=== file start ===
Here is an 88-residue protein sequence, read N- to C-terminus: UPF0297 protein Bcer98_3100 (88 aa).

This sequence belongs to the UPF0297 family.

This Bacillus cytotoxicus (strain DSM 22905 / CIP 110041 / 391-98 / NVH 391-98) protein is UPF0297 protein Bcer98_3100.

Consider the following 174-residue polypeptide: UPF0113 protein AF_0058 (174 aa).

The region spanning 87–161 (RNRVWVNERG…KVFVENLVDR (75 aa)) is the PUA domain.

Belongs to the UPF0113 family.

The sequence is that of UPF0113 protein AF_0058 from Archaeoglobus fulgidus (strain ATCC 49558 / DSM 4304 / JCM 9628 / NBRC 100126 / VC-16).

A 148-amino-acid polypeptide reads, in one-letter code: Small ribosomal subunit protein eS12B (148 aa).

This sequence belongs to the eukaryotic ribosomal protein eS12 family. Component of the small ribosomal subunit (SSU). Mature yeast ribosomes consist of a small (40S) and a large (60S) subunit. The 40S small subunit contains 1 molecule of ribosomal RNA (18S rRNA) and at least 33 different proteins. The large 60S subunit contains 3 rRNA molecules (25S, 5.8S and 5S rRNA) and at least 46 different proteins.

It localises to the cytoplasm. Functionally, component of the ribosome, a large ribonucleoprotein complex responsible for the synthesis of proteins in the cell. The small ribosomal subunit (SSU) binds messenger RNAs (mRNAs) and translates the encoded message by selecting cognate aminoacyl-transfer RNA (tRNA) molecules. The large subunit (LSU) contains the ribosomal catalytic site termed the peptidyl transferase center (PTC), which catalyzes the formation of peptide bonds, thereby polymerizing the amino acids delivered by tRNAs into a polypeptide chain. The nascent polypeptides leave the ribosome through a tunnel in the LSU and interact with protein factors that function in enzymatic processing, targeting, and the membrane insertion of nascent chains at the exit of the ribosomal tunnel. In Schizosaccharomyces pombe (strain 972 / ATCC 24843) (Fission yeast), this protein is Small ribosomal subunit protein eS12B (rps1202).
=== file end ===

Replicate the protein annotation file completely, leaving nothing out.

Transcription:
Here is an 88-residue protein sequence, read N- to C-terminus: UPF0297 protein Bcer98_3100 (88 aa).

This sequence belongs to the UPF0297 family.

This Bacillus cytotoxicus (strain DSM 22905 / CIP 110041 / 391-98 / NVH 391-98) protein is UPF0297 protein Bcer98_3100.

Consider the following 174-residue polypeptide: UPF0113 protein AF_0058 (174 aa).

The region spanning 87–161 (RNRVWVNERG…KVFVENLVDR (75 aa)) is the PUA domain.

Belongs to the UPF0113 family.

The sequence is that of UPF0113 protein AF_0058 from Archaeoglobus fulgidus (strain ATCC 49558 / DSM 4304 / JCM 9628 / NBRC 100126 / VC-16).

A 148-amino-acid polypeptide reads, in one-letter code: Small ribosomal subunit protein eS12B (148 aa).

This sequence belongs to the eukaryotic ribosomal protein eS12 family. Component of the small ribosomal subunit (SSU). Mature yeast ribosomes consist of a small (40S) and a large (60S) subunit. The 40S small subunit contains 1 molecule of ribosomal RNA (18S rRNA) and at least 33 different proteins. The large 60S subunit contains 3 rRNA molecules (25S, 5.8S and 5S rRNA) and at least 46 different proteins.

It localises to the cytoplasm. Functionally, component of the ribosome, a large ribonucleoprotein complex responsible for the synthesis of proteins in the cell. The small ribosomal subunit (SSU) binds messenger RNAs (mRNAs) and translates the encoded message by selecting cognate aminoacyl-transfer RNA (tRNA) molecules. The large subunit (LSU) contains the ribosomal catalytic site termed the peptidyl transferase center (PTC), which catalyzes the formation of peptide bonds, thereby polymerizing the amino acids delivered by tRNAs into a polypeptide chain. The nascent polypeptides leave the ribosome through a tunnel in the LSU and interact with protein factors that function in enzymatic processing, targeting, and the membrane insertion of nascent chains at the exit of the ribosomal tunnel. In Schizosaccharomyces pombe (strain 972 / ATCC 24843) (Fission yeast), this protein is Small ribosomal subunit protein eS12B (rps1202).